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King's Lynn transport plan is 'manifesto for cars', claims councillor




As the debate about what to do to tackle climate change continues, one West Norfolk councillor has dismissed Lynn’s new transport plan as a “manifesto for cars.”

Borough council leaders have defended the document, arguing they need to be realistic about what can be achieved in a large, rural area which remains largely reliant on car travel.

But critics say the strategy as it has been drawn up is “out of step” with current thinking on how both people and goods should be moved from place to place.

Not enough is being proposed in Lynn's new transport plan to tackle climate change, according to campaigners.
Not enough is being proposed in Lynn's new transport plan to tackle climate change, according to campaigners.

And the Green Party’s Michael de Whalley argued the document is nowhere near strong enough for the scale of the problem.

He tabled a motion to Thursday's full council meeting, arguing that the authority is obliged to take action on the issue under the European Convention on Human Rights.

The motion follows a Dutch Supreme Court ruling on the subject last month.

Michael de Whalley.. (26717402)
Michael de Whalley.. (26717402)

Mr de Whalley said: “The transport strategy is quite simply a manifesto for cars, more cars, parking fees, congestion and pollution.

“It has deliberately chosen not to use any green transport hierarchy and has left tackling climate change issues to others.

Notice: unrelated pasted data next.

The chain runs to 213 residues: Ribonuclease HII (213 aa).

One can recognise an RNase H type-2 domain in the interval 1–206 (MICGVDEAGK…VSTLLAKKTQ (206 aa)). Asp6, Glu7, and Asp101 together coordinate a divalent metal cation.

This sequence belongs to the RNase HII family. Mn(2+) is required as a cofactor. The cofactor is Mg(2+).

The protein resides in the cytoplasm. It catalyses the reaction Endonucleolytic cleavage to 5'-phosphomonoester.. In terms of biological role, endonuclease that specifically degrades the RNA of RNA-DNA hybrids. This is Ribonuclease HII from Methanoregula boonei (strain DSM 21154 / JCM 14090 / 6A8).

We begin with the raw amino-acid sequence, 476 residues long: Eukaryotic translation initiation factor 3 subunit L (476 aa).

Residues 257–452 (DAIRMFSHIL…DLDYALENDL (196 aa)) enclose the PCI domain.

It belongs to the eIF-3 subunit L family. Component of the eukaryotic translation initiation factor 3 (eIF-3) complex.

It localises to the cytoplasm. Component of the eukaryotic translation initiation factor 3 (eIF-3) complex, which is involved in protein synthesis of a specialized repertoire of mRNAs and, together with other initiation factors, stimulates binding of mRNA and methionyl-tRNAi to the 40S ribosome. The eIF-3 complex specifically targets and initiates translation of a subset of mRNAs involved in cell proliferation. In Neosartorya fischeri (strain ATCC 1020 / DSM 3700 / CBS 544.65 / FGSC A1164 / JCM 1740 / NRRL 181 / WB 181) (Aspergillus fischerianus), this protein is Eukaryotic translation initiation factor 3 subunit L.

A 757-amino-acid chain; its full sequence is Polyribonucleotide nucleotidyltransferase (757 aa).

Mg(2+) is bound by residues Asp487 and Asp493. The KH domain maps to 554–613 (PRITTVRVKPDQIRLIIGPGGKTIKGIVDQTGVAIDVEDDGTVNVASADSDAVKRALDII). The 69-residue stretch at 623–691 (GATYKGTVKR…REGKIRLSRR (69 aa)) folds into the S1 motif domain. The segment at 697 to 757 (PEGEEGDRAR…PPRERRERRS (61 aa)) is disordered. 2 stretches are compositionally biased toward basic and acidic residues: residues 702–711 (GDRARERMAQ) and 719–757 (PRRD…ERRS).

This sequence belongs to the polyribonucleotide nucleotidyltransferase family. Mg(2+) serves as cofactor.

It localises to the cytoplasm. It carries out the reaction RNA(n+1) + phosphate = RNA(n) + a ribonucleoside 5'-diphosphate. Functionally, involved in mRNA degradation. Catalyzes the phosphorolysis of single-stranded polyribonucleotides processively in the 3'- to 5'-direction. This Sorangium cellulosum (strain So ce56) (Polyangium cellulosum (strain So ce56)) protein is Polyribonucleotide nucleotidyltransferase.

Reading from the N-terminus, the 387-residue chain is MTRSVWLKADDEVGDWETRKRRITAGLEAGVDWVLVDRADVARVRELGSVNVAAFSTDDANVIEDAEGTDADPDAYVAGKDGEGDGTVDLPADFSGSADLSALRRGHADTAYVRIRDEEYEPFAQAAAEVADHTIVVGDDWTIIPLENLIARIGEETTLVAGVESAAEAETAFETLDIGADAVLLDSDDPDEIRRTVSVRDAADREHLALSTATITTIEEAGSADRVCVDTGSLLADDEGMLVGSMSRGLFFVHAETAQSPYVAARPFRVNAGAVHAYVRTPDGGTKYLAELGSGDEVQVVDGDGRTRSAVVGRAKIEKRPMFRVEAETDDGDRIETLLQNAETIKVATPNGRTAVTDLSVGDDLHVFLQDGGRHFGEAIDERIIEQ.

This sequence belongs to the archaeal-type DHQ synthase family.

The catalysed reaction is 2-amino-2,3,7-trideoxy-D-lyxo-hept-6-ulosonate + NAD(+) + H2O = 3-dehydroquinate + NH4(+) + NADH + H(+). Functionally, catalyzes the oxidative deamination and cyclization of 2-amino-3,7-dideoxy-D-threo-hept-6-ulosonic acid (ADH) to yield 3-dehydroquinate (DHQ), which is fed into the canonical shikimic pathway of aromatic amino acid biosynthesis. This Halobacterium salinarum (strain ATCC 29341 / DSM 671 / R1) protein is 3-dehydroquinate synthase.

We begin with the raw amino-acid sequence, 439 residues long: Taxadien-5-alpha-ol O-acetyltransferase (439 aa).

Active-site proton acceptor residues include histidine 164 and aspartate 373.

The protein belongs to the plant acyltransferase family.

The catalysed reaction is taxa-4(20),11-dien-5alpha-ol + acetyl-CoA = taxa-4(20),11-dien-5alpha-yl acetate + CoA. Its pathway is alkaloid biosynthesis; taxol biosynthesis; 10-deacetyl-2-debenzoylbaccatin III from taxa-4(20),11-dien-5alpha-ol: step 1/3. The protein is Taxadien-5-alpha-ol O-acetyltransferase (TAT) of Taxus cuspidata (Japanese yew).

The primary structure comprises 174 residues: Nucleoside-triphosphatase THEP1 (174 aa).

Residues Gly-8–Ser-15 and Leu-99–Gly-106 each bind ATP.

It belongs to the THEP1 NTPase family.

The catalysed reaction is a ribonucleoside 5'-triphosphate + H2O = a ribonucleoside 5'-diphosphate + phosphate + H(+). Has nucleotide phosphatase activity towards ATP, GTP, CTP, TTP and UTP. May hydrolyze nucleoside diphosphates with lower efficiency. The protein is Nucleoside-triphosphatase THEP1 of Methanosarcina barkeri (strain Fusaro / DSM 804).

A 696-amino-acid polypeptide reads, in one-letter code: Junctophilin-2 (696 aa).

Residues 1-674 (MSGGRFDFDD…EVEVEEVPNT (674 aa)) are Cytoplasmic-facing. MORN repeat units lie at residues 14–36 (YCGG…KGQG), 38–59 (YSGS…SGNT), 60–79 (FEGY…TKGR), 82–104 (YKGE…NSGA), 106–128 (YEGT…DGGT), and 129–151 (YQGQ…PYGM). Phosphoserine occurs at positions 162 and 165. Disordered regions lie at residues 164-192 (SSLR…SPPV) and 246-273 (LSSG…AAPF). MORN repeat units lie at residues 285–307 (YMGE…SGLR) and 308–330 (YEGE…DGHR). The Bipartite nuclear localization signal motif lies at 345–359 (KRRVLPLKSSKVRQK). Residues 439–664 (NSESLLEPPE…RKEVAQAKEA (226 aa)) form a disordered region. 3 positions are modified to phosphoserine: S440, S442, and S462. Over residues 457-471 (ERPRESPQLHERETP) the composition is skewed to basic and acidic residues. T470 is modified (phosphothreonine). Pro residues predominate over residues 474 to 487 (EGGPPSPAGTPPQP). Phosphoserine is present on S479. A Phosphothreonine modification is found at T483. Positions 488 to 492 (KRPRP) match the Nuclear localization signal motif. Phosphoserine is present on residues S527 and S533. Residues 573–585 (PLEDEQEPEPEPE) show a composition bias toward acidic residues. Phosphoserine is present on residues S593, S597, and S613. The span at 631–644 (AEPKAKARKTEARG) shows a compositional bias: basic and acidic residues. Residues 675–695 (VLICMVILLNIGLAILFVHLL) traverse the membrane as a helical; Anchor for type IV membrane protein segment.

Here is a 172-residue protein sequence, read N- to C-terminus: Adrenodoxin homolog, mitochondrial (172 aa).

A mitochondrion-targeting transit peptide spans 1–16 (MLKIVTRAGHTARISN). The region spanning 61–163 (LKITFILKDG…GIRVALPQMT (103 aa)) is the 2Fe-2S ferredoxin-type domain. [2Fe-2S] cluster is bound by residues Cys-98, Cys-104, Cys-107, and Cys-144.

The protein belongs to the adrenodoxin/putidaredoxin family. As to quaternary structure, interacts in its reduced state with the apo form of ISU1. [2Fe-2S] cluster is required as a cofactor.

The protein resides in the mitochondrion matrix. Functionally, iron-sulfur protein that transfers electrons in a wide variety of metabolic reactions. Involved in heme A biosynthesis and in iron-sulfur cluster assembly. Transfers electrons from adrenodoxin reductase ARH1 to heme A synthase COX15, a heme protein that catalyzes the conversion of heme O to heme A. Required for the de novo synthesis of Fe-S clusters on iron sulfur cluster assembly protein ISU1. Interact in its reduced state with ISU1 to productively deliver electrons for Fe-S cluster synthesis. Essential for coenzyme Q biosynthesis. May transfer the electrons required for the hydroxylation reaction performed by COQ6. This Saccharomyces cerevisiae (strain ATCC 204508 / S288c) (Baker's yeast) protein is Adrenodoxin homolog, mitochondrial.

“This proposed strategy is from the last century and is not fit for purpose.”

West Norfolk Council cabinet member for development Richard Blunt. (7479670)
West Norfolk Council cabinet member for development Richard Blunt. (7479670)

But development portfolio holder Richard Blunt argued the plan has to balance environmental challenges against ensuring that Lynn remains an attractive place to work in and visit, whether as a shopping or a tourist destination.

He said a critical consideration in the development of the plan had been finding ways of ensuring that traffic could flow more freely through the town and therefore reduce pollution caused by standing still in congestion.

He said yesterday: “We have got to be realistic. We are a large, rural area and we want people to come into King’s Lynn.

“The majority of rural areas don’t have bus infrastructure. They don’t have an option.

“If we can’t get people into work, then King’s Lynn starts losing its attraction as an employment zone.”


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